Practical Privacy Practices

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Save the Date!
Choose Privacy Week is held annually May 1-7. Start planning now for your library’s participation and programming. Choose Privacy Week materials are available now in the ALA Store.
Resources
Information and tools to help libraries protect the privacy of online users.
Programs
Events and activities to raise awareness and engage users on privacy issues.

Voices For Privacy Blog

Privacy News and Views, April 22-28

Posted by on April 29, 2017 in Broadband privacy, Choose Privacy Week, Corporate Surveillance, cybersecurity, FISA / PATRIOT Act, government surveillance, libraries, News and Updates, Privacy Awareness | 0 comments

Choose Privacy Week, May 1 – 7, 2017

Let’s Get Practical for Choose Privacy Week
Join the librarians who are getting practical for #ChoosePrivacy Week to improve #privacy protections for their users.

Libraries and Privacy Literacy

How to protect patrons’ digital privacy | American Libraries
4 critical points to consider when receiving cybersecurity and privacy advice | TechRepublic
“One of the findings of particular interest is that 13% of people participating in the survey received advice from teachers or librarians, and of those only 8%—the lowest percentage reported—had an online safety problem.  Our findings also suggest that librarians are underutilized but potentially very valuable sources of online safety information.”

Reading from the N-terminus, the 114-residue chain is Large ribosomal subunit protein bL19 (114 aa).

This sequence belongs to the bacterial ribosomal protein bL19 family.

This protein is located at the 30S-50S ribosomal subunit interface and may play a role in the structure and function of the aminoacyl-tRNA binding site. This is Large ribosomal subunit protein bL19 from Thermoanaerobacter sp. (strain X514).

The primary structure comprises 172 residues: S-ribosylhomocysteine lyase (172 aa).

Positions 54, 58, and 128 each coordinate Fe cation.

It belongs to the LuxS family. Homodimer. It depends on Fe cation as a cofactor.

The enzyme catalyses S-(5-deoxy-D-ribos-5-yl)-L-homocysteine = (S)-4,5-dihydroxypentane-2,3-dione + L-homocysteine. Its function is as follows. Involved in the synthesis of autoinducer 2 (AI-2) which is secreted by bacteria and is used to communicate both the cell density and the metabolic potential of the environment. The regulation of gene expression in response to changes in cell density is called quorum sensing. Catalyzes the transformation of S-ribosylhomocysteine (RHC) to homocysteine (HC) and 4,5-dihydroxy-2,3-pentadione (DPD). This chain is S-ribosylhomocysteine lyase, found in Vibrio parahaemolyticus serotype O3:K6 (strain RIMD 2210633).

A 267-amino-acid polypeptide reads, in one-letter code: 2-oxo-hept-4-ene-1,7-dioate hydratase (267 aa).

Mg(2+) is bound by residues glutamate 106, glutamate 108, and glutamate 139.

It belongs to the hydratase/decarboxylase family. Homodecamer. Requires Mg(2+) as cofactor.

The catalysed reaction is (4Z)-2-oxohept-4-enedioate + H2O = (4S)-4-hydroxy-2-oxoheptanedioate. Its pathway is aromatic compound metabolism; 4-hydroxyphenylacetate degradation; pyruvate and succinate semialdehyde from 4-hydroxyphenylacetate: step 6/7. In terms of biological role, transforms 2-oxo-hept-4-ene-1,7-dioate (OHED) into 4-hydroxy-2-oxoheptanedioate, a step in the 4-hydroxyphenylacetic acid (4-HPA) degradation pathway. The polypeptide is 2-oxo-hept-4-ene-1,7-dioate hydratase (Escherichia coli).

Government Surveillance

U.S. Homeland Security probes possible abuse in Twitter summons case | Reuters
Tech Groups Push FCC to Undo Phone Call Record Retention Regulation  | Morning Consult
N.S.A Halts Collection of Americans’ Emails About Foreign Targets | New York Times

Corporate Surveillance

Amazon’s Echo Look is a minefield of AI and privacy concerns | The Verge
Unroll.me head ‘heartbroken’ that users found out it sells their inbox data | The Guardian
FTC urged to probe easily penetrated telly-enabled teledildonic toy | The Register

Privacy Self-Defense /  Tools for Privacy

Cybersecurity For The People: How To Protect Your Privacy At A Protest| The Intercept
How to Disappear: Is it possible to move through a smart city undetected? | City Lab
4 critical points to consider when receiving cybersecurity and privacy advice | TechRepublic
Keeping Your Habits Private in a Connected World | Science Friday

Broadband Privacy

A Sanctuary City for Data Privacy?  | Civicist
How Big Internet Will Use Our Private Information to Get Even Bigger | Pacific Standard

Cybersecurity and Encryption

Wyden pushing to mandate ‘basic cybersecurity’ for Senate | The Hill

Privacy Law and Regulation (International Edition)

The main differences between internet privacy in the US and the EU | Marketplace
Proposed e-Privacy Regulations: what you should know now | Lexology

Let’s Get Practical for Choose Privacy Week

Posted by on April 28, 2017 in Choose Privacy Week, libraries, Privacy Awareness, Programming, Protecting Privacy | 0 comments

By Michael Robinson
Chair, ALA-IFC Privacy Subcommittee
Associate Professor at the Consortium Library, University of Alaska – Anchorage